2006 Student Research Conference:
19th Annual Student Research Conference


Predicting Occurence of Missouri Bladderpod: Modeling Over Space and Time
William B. Leeds* and Elizabeth R. Bobzien
Dr. Hyun-Joo Kim and Dr. Michael I. Kelrick, Faculty Mentors

Missouri bladderpod (Lesquerella filiformis) is a federally threatened plant species found in southwest Missouri and northern Arkansas. Understanding how Missouri bladderpod abundance changes through time in relation to its heterogeneous glade habitat is crucial for successful conservation of the species. Abundance of Missouri bladderpod and percent cover of several of its habitat’s attributes were recorded over four years. Coherently integrating both the spatial and temporal information within this data set is challenging, as there are few well developed analytic methods to accomplish this. In this study, we analyzed this spatially explicit ecological data using various statistical approaches. ANOVA, repeated measures analysis, and log-linear modeling were used in temporal analyses of the abundance of Missouri bladderpod, while the spatial component of the data set was probed within a Geographical Information System software environment. The approaches used can be applied to many different problems in habitat modeling and conservation biology.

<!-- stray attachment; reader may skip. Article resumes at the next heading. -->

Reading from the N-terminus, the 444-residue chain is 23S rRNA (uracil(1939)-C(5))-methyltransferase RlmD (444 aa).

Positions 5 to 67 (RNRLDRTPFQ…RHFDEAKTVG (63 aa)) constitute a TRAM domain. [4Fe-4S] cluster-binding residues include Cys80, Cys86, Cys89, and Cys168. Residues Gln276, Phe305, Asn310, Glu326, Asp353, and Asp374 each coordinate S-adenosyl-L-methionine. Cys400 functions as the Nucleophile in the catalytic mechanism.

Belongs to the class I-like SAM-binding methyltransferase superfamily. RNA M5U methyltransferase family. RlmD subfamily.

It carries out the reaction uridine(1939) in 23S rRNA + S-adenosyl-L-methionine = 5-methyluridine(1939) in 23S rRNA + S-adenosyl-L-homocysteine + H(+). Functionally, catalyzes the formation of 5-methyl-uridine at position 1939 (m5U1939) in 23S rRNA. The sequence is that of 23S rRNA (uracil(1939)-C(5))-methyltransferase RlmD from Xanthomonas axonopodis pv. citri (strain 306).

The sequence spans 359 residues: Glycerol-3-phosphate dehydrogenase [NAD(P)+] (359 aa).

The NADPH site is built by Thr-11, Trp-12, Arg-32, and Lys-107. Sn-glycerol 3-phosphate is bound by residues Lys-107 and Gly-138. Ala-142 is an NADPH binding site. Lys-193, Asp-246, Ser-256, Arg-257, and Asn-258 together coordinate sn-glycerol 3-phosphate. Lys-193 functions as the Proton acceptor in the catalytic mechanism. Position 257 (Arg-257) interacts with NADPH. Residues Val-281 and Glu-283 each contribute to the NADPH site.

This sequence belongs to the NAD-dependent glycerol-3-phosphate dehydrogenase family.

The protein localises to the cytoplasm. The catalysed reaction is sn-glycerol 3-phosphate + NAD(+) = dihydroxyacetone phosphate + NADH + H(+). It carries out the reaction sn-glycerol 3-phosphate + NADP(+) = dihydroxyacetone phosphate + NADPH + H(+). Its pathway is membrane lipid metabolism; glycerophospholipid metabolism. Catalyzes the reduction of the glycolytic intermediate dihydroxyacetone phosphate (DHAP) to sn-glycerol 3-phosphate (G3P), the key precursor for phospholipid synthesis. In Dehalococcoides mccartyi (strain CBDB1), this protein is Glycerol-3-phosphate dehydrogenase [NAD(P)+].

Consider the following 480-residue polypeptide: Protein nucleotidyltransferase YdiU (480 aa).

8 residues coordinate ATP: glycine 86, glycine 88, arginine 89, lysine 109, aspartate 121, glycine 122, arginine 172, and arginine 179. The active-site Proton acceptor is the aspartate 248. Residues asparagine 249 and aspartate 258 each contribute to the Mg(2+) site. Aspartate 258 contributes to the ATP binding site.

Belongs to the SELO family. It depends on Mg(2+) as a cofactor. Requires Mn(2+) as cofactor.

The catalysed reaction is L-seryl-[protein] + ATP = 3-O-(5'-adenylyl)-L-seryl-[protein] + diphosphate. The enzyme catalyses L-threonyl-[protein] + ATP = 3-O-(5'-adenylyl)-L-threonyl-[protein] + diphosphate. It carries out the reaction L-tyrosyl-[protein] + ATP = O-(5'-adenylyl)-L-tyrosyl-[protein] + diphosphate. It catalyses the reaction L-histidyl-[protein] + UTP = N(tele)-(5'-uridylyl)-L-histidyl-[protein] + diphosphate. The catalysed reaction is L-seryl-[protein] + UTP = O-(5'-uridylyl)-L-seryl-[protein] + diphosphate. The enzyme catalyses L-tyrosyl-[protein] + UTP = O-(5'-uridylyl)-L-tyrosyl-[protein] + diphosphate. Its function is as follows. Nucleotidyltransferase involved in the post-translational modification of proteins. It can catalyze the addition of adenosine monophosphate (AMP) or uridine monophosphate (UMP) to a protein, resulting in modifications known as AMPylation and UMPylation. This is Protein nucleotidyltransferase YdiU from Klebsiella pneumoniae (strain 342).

Keywords: Missouri bladderpod, repeated measures, ANOVA, GIS, conservation

Topic(s):Mathematical Biology

Presentation Type: Oral Paper

Session: 13-5
Location: OP 2210
Time: 9:15

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